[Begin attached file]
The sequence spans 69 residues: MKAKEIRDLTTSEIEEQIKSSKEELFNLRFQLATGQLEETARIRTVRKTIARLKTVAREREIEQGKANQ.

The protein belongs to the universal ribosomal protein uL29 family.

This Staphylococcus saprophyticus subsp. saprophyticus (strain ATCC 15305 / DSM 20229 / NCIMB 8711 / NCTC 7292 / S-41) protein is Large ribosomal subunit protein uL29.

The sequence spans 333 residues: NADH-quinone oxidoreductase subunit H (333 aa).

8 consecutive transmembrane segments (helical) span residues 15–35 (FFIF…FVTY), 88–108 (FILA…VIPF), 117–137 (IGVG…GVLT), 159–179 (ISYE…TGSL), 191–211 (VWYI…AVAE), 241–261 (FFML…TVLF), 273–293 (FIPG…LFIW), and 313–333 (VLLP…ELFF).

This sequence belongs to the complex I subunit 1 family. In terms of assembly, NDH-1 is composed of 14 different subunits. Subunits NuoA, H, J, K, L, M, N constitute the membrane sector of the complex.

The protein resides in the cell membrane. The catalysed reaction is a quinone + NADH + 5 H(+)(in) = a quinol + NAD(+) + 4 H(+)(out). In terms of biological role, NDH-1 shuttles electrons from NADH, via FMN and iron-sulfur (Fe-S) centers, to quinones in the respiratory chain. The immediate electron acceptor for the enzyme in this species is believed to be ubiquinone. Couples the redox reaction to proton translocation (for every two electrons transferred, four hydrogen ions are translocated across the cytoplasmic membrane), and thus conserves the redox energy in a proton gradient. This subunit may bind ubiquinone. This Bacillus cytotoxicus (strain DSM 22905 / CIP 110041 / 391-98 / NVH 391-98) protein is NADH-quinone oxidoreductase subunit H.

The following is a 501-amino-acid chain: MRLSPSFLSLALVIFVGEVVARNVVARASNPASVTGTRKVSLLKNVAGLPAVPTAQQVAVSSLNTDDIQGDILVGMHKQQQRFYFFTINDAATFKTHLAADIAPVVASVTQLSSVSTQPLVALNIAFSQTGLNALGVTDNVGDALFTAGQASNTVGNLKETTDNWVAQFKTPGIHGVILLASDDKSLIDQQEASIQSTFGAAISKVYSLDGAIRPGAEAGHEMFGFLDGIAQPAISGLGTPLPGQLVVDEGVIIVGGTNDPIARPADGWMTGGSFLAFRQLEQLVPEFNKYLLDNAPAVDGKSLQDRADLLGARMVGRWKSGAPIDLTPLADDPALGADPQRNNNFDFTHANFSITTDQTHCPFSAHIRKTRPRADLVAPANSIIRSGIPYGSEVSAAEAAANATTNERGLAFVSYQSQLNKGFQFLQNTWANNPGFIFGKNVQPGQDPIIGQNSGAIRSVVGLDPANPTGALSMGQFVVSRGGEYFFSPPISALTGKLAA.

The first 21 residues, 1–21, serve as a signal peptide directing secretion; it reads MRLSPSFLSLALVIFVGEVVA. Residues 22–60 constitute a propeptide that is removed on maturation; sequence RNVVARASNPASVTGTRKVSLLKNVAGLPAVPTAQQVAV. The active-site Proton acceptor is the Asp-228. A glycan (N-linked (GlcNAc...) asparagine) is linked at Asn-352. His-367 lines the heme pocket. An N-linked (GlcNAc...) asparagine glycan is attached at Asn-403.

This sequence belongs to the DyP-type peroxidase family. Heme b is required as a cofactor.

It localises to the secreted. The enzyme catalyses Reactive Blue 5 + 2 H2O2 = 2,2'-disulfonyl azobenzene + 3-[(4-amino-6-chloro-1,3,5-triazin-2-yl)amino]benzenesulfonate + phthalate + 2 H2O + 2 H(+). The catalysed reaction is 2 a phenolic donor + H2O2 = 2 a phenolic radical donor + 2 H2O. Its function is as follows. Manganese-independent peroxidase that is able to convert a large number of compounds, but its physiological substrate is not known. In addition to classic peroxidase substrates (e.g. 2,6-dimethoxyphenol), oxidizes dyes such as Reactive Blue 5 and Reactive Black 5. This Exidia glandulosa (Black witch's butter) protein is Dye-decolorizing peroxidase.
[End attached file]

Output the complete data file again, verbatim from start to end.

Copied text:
The sequence spans 69 residues: MKAKEIRDLTTSEIEEQIKSSKEELFNLRFQLATGQLEETARIRTVRKTIARLKTVAREREIEQGKANQ.

The protein belongs to the universal ribosomal protein uL29 family.

This Staphylococcus saprophyticus subsp. saprophyticus (strain ATCC 15305 / DSM 20229 / NCIMB 8711 / NCTC 7292 / S-41) protein is Large ribosomal subunit protein uL29.

The sequence spans 333 residues: NADH-quinone oxidoreductase subunit H (333 aa).

8 consecutive transmembrane segments (helical) span residues 15–35 (FFIF…FVTY), 88–108 (FILA…VIPF), 117–137 (IGVG…GVLT), 159–179 (ISYE…TGSL), 191–211 (VWYI…AVAE), 241–261 (FFML…TVLF), 273–293 (FIPG…LFIW), and 313–333 (VLLP…ELFF).

This sequence belongs to the complex I subunit 1 family. In terms of assembly, NDH-1 is composed of 14 different subunits. Subunits NuoA, H, J, K, L, M, N constitute the membrane sector of the complex.

The protein resides in the cell membrane. The catalysed reaction is a quinone + NADH + 5 H(+)(in) = a quinol + NAD(+) + 4 H(+)(out). In terms of biological role, NDH-1 shuttles electrons from NADH, via FMN and iron-sulfur (Fe-S) centers, to quinones in the respiratory chain. The immediate electron acceptor for the enzyme in this species is believed to be ubiquinone. Couples the redox reaction to proton translocation (for every two electrons transferred, four hydrogen ions are translocated across the cytoplasmic membrane), and thus conserves the redox energy in a proton gradient. This subunit may bind ubiquinone. This Bacillus cytotoxicus (strain DSM 22905 / CIP 110041 / 391-98 / NVH 391-98) protein is NADH-quinone oxidoreductase subunit H.

The following is a 501-amino-acid chain: MRLSPSFLSLALVIFVGEVVARNVVARASNPASVTGTRKVSLLKNVAGLPAVPTAQQVAVSSLNTDDIQGDILVGMHKQQQRFYFFTINDAATFKTHLAADIAPVVASVTQLSSVSTQPLVALNIAFSQTGLNALGVTDNVGDALFTAGQASNTVGNLKETTDNWVAQFKTPGIHGVILLASDDKSLIDQQEASIQSTFGAAISKVYSLDGAIRPGAEAGHEMFGFLDGIAQPAISGLGTPLPGQLVVDEGVIIVGGTNDPIARPADGWMTGGSFLAFRQLEQLVPEFNKYLLDNAPAVDGKSLQDRADLLGARMVGRWKSGAPIDLTPLADDPALGADPQRNNNFDFTHANFSITTDQTHCPFSAHIRKTRPRADLVAPANSIIRSGIPYGSEVSAAEAAANATTNERGLAFVSYQSQLNKGFQFLQNTWANNPGFIFGKNVQPGQDPIIGQNSGAIRSVVGLDPANPTGALSMGQFVVSRGGEYFFSPPISALTGKLAA.

The first 21 residues, 1–21, serve as a signal peptide directing secretion; it reads MRLSPSFLSLALVIFVGEVVA. Residues 22–60 constitute a propeptide that is removed on maturation; sequence RNVVARASNPASVTGTRKVSLLKNVAGLPAVPTAQQVAV. The active-site Proton acceptor is the Asp-228. A glycan (N-linked (GlcNAc...) asparagine) is linked at Asn-352. His-367 lines the heme pocket. An N-linked (GlcNAc...) asparagine glycan is attached at Asn-403.

This sequence belongs to the DyP-type peroxidase family. Heme b is required as a cofactor.

It localises to the secreted. The enzyme catalyses Reactive Blue 5 + 2 H2O2 = 2,2'-disulfonyl azobenzene + 3-[(4-amino-6-chloro-1,3,5-triazin-2-yl)amino]benzenesulfonate + phthalate + 2 H2O + 2 H(+). The catalysed reaction is 2 a phenolic donor + H2O2 = 2 a phenolic radical donor + 2 H2O. Its function is as follows. Manganese-independent peroxidase that is able to convert a large number of compounds, but its physiological substrate is not known. In addition to classic peroxidase substrates (e.g. 2,6-dimethoxyphenol), oxidizes dyes such as Reactive Blue 5 and Reactive Black 5. This Exidia glandulosa (Black witch's butter) protein is Dye-decolorizing peroxidase.